This Harbour, founded and fronted by North Bay, Ont.,’s Nathan Olmstead, was formed about two years ago. Olmstead and This Harbour has one previous recording under his belt, called The Voyage. The band has filled out with a full four-person lineup and is currently in the studio working with Juno-nominated producer Ben Leggett on a new release, titled The Wicked and The Wild. We can look forward to the new album coming out around the Christmas season. I recently had the opportunity to chat with Nathan Olmstead.
Raz Mataz Magazine (RMM): First of all, how would you describe This Harbour?
Nathan Olmstead (NO): A great question right off the bat! There was a time, especially when it was a solo project, when I would’ve said it was a folk band through and through. But now as I look at us, I honestly couldn’t tell you. I know that’s cliché for bands to say, but with each member that joined, something new was added to the pot and we’ve ended up with a concoction of punk and folk and indie rock. Anything you can imagine has been thrown into this album. That isn’t that much of an exaggeration.
I think one of the things that has stayed the same has been the lyrical matter, mostly because I still write a lot of the lyrics. We’ve always tried to push boundaries with our lyrics and get people thinking in ways they never have before. We focus a lot on the ups and downs of human emotion and you can see that in our lyrics on this new record: tension and anger, all the way to happiness and joy. We don’t hold back.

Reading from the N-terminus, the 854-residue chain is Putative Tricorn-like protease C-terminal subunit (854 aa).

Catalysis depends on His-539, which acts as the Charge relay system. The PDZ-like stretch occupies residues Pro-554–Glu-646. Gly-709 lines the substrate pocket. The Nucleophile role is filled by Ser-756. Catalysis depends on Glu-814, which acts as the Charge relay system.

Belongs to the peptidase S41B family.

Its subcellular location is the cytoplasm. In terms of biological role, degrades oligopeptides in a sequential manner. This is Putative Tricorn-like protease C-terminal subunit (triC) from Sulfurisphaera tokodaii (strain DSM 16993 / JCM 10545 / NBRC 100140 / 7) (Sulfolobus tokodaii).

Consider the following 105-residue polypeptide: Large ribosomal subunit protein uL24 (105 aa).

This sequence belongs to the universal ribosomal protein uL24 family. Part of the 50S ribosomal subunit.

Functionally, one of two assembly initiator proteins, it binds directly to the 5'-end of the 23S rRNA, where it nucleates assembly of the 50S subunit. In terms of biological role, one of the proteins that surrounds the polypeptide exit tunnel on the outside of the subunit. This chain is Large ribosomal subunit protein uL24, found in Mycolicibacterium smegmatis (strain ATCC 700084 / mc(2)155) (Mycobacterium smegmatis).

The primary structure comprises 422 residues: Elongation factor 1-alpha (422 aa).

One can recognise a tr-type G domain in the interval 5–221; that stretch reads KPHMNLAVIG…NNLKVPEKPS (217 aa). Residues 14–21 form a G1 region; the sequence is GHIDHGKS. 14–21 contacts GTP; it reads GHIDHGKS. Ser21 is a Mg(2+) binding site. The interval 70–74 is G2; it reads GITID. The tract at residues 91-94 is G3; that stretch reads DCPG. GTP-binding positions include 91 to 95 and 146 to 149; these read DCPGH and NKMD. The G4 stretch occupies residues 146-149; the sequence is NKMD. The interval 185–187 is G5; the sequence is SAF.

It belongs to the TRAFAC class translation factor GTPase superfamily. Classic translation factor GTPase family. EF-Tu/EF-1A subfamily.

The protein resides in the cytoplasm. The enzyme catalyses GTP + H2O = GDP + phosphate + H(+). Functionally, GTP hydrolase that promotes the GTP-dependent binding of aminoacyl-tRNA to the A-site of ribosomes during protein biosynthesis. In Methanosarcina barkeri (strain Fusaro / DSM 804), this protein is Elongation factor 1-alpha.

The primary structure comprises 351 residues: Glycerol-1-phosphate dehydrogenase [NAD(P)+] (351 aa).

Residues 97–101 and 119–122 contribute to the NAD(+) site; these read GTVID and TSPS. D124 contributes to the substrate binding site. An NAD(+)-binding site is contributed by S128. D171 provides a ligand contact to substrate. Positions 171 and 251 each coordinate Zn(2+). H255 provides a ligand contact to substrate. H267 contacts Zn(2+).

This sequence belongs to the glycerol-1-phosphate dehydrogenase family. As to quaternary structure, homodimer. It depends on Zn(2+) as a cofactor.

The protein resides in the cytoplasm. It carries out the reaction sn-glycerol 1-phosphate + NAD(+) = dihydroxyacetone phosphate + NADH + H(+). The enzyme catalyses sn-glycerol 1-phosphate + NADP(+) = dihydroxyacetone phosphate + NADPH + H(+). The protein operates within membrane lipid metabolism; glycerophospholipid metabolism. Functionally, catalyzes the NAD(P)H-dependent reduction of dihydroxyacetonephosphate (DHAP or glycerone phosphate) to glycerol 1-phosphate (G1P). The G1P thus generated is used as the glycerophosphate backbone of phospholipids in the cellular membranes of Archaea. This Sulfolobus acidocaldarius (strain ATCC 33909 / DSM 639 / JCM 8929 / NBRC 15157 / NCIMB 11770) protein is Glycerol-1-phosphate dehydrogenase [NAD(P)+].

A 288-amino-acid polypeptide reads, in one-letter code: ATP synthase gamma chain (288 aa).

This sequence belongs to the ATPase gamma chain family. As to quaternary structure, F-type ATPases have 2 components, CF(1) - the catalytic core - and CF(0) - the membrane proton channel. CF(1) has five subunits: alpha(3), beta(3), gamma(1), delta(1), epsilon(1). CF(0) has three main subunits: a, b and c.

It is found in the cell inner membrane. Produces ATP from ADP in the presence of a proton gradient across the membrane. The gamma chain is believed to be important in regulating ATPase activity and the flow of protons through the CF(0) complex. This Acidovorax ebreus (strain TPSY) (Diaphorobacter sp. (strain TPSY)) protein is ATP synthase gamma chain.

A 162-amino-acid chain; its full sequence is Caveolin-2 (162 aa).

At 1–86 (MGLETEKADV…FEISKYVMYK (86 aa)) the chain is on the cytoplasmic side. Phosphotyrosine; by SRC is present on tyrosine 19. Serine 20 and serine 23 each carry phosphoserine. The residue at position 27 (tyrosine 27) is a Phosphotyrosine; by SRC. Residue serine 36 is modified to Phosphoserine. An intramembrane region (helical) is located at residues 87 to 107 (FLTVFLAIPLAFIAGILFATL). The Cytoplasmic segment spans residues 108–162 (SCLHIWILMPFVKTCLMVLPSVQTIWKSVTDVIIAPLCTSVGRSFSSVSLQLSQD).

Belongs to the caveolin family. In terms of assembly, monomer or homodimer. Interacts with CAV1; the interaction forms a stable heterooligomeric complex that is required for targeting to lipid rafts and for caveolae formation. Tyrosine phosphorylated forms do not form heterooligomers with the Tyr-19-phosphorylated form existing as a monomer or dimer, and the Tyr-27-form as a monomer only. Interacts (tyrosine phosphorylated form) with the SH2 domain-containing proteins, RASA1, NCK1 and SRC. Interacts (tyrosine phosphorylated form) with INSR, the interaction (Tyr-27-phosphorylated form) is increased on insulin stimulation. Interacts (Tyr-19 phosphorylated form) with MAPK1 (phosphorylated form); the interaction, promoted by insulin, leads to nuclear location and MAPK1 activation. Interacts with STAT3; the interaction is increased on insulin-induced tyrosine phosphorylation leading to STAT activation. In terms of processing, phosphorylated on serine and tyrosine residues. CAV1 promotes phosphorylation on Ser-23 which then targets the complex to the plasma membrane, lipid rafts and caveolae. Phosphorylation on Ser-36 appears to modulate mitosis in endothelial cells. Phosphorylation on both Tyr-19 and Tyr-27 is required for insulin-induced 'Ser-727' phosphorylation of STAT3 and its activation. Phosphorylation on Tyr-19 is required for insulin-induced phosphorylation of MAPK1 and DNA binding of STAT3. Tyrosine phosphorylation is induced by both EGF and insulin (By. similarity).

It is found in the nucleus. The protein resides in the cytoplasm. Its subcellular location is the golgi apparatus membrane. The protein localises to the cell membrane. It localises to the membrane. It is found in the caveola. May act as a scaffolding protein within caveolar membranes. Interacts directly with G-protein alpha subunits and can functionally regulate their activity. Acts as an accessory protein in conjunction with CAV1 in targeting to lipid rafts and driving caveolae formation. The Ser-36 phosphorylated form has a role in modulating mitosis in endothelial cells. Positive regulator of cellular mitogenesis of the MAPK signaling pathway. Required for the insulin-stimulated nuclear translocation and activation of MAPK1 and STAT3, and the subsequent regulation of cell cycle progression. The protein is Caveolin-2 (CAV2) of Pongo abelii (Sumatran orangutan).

RMM: Cool. I love that. Share with me a few of your influences. . . .
NO: My list of influences is a huge list, so I’ll just name a few. City and Colour, Wayfarer, Attack in Black, Listener, Hey Rosetta. . . . I could name a band from every genre that you’d see pieces of in this album.
RMM: How long have you been your own writing music?
NO: Since I knew how to play guitar. Even before I could sing at all I was writing lyrics and poetry. I’ve always been a writer and not a cover-guy. To this day, I am extremely boring around campfires because the only covers I know were leaned accidentally. That is, with the exception of some Three Days Grace.
RMM: And when did you know that you love to perform?
NO: The day I realized I’m a narcissist. [laughs] In all seriousness, I don’t think there was a flick-of-the-switch moment. I just realized one day that I had been performing my music and I liked it. I always share stories when I try and help out people that come to me for answers and my music is just an extension of that.
RMM: Could you tell me a little bit about this new album?
NO: It’s way different than the last one and way different than we expected it to be. It’s heavier, faster, with a lot of slow songs to mellow you out. It builds and drops in ways that no one will be made uneasy by it. It’s actually turned into much more of a conceptual piece than we had thought it was, and Ben Legett is really bringing it to life in a way we never anticipated.